Updated: August 17, 2014 9:28:25 am
Lin Laishram lounges on the verandah of her four-storied home in Imphal, dressed in a T-shirt and track pants. At 5’9”, she is tall for a Manipuri woman. An actor and a model, she has spent more time trying to crack the Mumbai circuit than she has in her hometown. Among a handful of actors from the northeastern region in the Hindi film industry, Laishram had auditioned for the lead role in Mary Kom, a biopic based on Manipuri boxer and world champion MC Mary Kom. While Priyanka Chopra ended up playing Kom, Laishram bagged a role of the boxer’s friend and sparring partner. “Two years ago, when I spoke to the director, I think they were looking for someone from the Northeast. Only much later did they decide on PC, and I completely get that — to be able to make a movie saleable and a hit, you have to cast big stars,’’ says the actor, who is in her twenties. There are other actors from the region in the film, like Rajni Basumatry from Assam who plays Mary’s mother. “They are key members of the cast, and they made Priyanka Chopra’s character seem real and rooted,” says Omung Kumar, who has directed Mary Kom (the film releases in September) .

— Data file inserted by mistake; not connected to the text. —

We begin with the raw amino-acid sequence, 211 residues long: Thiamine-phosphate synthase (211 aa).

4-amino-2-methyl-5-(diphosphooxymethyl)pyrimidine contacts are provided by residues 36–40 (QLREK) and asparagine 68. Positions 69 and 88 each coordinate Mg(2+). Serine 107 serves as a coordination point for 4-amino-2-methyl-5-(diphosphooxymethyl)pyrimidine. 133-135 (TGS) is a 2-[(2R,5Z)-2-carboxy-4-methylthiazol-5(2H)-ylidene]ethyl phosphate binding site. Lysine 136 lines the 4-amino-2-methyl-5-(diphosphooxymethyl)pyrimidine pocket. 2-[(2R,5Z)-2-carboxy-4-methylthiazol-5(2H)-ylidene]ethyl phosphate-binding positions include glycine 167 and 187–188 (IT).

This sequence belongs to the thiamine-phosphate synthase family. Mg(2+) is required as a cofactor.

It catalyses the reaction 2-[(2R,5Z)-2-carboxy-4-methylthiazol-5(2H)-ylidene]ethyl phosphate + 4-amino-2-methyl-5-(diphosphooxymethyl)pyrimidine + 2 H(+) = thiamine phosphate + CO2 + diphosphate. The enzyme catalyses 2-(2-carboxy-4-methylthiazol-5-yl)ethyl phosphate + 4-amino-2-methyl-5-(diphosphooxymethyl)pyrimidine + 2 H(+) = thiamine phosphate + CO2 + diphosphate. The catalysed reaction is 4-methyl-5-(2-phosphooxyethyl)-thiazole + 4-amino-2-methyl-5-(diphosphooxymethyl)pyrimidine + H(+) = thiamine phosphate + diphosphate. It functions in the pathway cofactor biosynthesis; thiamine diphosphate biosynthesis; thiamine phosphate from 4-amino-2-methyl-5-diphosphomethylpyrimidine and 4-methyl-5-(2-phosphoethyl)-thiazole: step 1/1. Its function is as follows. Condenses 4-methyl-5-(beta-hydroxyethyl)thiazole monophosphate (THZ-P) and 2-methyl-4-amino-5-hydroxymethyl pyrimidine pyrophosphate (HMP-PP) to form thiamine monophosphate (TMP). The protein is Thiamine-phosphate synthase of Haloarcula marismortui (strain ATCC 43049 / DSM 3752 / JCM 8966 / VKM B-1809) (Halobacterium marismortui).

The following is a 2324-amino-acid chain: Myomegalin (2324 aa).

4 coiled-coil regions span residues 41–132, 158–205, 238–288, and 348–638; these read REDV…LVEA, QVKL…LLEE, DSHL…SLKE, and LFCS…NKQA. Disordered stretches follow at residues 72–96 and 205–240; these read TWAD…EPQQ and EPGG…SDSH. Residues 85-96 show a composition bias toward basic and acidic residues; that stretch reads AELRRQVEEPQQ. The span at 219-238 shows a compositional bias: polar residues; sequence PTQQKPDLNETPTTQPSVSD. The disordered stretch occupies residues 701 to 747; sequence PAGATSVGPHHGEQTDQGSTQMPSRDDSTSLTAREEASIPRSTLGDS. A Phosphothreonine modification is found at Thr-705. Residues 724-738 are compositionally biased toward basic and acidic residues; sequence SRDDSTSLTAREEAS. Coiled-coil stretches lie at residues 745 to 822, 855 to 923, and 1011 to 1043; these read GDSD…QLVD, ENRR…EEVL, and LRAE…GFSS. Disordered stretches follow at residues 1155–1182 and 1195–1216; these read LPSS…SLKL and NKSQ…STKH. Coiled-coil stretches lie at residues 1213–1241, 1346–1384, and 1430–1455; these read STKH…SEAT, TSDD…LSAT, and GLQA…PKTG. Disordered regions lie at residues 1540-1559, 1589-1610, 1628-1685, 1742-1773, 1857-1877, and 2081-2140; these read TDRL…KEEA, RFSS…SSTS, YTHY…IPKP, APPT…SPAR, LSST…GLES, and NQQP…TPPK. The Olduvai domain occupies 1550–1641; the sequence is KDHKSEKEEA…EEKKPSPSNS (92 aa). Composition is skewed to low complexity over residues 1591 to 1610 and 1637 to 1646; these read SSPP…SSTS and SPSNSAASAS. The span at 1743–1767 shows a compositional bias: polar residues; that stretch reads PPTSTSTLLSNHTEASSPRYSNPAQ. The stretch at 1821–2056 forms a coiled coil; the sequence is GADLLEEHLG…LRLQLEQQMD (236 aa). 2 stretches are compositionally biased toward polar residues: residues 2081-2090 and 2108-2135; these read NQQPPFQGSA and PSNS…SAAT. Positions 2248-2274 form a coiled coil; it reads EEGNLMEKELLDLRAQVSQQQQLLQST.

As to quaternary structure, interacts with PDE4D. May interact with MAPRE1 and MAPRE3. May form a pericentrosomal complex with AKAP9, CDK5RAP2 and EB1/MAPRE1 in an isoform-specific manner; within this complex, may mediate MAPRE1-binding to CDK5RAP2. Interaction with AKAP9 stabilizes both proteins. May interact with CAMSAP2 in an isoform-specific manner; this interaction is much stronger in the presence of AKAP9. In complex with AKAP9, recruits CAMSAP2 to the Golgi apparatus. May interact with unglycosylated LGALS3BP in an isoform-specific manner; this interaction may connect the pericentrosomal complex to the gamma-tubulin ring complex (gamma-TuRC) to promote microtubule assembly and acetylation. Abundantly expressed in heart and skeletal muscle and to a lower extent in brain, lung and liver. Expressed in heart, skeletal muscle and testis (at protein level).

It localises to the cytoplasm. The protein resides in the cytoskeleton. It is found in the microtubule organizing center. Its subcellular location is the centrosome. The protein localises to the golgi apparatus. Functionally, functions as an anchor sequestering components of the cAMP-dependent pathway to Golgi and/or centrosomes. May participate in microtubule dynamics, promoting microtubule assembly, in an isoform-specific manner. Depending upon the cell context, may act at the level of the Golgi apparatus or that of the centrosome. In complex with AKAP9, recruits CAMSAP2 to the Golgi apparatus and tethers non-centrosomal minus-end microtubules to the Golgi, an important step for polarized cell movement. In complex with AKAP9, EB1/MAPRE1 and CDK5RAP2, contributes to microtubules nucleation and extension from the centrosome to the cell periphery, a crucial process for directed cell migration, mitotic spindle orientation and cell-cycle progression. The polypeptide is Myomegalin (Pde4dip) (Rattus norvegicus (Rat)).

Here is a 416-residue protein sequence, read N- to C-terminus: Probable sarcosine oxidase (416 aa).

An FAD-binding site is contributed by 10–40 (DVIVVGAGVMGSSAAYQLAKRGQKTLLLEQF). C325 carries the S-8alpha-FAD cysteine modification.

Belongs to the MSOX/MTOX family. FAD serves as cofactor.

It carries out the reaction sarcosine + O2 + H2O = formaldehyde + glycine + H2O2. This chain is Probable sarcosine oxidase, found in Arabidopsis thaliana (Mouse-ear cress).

Like Chopra, Laishram had to train for the movie, though she did not need the prosthetic make-up that the Bollywood actor required for the part. “I had to think and behave like a boxer, I had to change my body language,” she says. A junior national champion in archery, her sporting background helped considerably. Laishram’s struggle in Bollywood began after she graduated from Sophia College, Mumbai. She has been a model with Elite, worked in Naseeruddin Shah’s theatre group Rangbaaz and studied at the Stella Adler Studio of Acting, New York. She has walked the ramp for Tarun Tahiliani and Shantanu-Nikhil, among others, and was featured on the Kingfisher calendar. Her first brush with Bollywood was a small role in Om Shanti Om. “I was studying at the time but went for it despite my exams because I absolutely love Shah Rukh Khan,’’ she says.
But she has very few illusions about how the system works. When she enters an agency to audition for an ad film, she ticks the box which says “foreign” because she knows she won’t be considered for the Indian roles. “I do face discrimination in every audition. They categorise me as ‘foreign’ or ‘Asian’ . Whether it’s in movies or in ad films, they want someone with fairer skin and bigger eyes,’’ she says. Many of the ads Laishram has featured in are made for Malaysian and Indonesian markets. She has been cast in a sequel to Chalo Dilli called Chalo China, produced by Lara Dutta’s production house: “Where I, of course, play a Chinese girl,’’ she says. In another movie, she plays Prateek Babbar’s Nepali wife. “Only in one film, Ticket to Bollywood, I play someone from the northeastern region,” she says.